Other noteworthy things about the game is that beasts will mostly do their own thing when left alone but they will react based on certain actions like being attacked or approached by your hunters. There is a good amount of randomization here and the game accounts for different types of animals as you can see in the picture above. This basically functions as the AI you’re playing against but because your foes are animals it is not only thematic but easy to use. It also gives you the versatility to use whatever types of beasts you want in your game. You could even have a game where an African tribe hunts things like lions, elephants, etc. if you wanted.
Of course, one of the biggest concerns of any game is what are the scenarios like? While I was surprised that two of the ten are not actually cooperative and would be harder to play solo but eight scenarios isn’t bad and most of them have pretty strong theme like one where you’re trying to steal pups from wolves or early canines to raise them in your tribe. The scenarios do not require very much specific terrain or minis so they’re flexible just like the rest of the game system.
There are also some nice campaign rules where your tribe can become hungry if they lose or become stronger after a successful hunt. It is light compared to some games but I think it meshes well with the overall game and I like the complexity level and the relatively small amount of things to track between games. There are a few examples of how you can link the scenarios into a campaign or a season. I’d love to see more detail on this in a future release (I think the next supplement for the game covers this in more detail). It is worth mentioning that there are two additional releases for the game, including one with rules specifically covering Pulp games.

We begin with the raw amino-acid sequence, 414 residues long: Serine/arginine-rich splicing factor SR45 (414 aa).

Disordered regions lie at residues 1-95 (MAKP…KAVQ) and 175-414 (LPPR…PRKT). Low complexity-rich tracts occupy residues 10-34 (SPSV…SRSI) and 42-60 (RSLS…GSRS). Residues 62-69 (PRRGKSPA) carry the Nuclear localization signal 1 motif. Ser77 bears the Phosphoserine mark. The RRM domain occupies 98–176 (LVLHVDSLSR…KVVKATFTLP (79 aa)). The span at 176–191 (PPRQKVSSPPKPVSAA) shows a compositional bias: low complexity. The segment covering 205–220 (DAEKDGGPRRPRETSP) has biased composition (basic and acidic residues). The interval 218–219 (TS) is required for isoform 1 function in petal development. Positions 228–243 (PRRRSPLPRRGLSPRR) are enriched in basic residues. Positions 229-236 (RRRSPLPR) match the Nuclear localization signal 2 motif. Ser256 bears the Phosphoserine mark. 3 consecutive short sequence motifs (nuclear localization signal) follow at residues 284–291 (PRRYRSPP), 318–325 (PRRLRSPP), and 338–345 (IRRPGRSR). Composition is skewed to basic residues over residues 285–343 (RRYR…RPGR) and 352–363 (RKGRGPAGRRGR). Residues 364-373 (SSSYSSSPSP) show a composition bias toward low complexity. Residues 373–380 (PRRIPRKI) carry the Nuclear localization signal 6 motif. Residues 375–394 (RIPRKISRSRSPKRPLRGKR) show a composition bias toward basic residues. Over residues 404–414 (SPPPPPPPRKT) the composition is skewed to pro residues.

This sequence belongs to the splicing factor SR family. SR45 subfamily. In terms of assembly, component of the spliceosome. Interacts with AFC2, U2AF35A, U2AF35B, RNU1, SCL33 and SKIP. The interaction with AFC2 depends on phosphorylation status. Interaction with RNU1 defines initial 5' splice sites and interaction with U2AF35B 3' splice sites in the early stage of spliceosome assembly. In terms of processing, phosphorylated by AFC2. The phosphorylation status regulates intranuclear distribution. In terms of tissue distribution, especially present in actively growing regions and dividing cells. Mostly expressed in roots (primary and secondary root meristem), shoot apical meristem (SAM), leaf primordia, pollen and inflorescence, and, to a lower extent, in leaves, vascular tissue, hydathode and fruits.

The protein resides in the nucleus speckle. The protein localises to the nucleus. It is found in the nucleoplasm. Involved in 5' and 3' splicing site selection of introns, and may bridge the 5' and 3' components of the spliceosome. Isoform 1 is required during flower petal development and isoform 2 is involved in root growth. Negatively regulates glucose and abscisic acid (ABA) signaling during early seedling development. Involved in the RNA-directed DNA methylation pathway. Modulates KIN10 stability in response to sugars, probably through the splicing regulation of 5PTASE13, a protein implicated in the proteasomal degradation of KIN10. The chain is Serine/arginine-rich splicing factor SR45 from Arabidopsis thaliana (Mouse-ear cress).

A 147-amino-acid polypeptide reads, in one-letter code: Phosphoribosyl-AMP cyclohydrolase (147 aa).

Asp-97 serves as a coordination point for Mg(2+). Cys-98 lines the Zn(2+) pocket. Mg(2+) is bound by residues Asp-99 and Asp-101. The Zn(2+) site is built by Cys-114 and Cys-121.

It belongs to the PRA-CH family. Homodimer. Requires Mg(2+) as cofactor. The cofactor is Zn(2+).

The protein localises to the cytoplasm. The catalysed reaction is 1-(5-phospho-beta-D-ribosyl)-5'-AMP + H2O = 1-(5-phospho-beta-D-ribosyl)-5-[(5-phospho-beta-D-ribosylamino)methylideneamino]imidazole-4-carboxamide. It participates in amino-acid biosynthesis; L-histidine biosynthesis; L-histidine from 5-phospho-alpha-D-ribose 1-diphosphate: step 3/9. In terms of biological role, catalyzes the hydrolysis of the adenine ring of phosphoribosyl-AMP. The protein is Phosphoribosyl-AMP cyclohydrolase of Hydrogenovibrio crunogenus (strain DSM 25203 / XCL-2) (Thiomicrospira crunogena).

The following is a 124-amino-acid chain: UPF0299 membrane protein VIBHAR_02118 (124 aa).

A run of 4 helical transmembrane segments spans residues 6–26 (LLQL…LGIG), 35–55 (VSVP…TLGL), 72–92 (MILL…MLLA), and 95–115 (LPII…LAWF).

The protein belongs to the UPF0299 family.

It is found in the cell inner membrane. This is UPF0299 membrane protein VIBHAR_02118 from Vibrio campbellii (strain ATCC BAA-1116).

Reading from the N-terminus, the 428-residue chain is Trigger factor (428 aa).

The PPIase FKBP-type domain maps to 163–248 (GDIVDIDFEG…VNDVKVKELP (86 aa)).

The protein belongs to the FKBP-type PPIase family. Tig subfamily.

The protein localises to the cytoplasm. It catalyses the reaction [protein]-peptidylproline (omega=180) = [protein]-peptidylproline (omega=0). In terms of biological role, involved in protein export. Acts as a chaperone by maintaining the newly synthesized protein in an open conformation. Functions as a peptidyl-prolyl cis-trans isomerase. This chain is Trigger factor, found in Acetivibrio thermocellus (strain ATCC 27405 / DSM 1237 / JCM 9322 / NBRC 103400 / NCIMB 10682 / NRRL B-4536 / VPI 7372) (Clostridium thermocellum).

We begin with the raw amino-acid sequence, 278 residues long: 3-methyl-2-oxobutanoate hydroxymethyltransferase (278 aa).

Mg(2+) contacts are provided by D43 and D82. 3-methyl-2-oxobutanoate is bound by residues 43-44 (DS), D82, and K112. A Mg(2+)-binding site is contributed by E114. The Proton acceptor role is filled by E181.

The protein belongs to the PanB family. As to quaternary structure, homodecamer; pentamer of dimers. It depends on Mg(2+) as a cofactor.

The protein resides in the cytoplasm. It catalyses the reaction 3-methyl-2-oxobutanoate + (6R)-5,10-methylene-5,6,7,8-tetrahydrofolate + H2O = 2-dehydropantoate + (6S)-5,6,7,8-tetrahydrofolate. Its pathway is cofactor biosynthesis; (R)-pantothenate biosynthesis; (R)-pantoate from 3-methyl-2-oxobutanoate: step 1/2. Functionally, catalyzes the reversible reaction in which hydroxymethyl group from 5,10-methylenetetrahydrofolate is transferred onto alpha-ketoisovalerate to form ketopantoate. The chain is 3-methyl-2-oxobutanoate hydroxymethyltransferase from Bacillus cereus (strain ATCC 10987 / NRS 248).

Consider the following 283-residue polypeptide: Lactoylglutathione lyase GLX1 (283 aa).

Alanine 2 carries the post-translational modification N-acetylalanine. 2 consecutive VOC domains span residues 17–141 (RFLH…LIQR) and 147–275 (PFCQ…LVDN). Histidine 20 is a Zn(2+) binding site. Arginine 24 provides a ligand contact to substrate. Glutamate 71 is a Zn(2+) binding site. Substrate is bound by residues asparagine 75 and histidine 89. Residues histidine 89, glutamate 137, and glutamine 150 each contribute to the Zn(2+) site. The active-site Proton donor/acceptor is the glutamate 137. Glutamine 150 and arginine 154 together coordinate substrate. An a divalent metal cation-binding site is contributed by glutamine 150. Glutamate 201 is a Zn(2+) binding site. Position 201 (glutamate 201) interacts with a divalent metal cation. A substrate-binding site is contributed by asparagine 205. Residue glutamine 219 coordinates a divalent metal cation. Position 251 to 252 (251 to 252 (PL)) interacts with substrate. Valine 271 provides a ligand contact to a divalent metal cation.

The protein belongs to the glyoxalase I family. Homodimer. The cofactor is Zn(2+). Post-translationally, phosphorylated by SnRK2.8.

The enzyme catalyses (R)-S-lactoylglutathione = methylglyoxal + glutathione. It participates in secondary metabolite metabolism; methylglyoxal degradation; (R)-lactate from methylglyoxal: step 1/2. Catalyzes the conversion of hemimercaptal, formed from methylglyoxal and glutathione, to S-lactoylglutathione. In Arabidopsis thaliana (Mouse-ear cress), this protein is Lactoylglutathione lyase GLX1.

Overall, I think the rulebook is nice for the cost. The production quality is minimal but there are some fun, cartoony drawings that are of a good quality. A few more would be great but that is not a criticism as I’m sure the budget for this book was tight. I didn’t see any typos and the writing seemed clear to me. The most important test was did I want to play the game more or less after reading Palaeo Diet: Eat or Be Eaten? And the answer to that is I look forward to playing it more. Palaeo Diet is what I was looking for/hoping and reading it confirmed my excitement for playing the game.
My plan is to get some of the Savage Core minis for the humans which look fairly nice and like they’d be fun to paint. For beasts, there is a great resource on the net that shows producers of 28mm animals. There aren’t tons out there but there are certainly more than enough and while they’ll be gaming pieces (and obviously not as high quality sculpts as say Games Workshop), they should definitely be evocative of the setting and be easy to paint up. I might even be able to mostly dry brush them which is always a huge time saver. I don’t know exactly when I will take my next step in acquiring minis for this game but since they will be coming from the UK/Europe, I expect it will take some time to receive them and it may be a month or two before you actually see more Paleolithic painting action here on the site. You can be sure though that the beasts of this era will not be able to rest for long! 🙂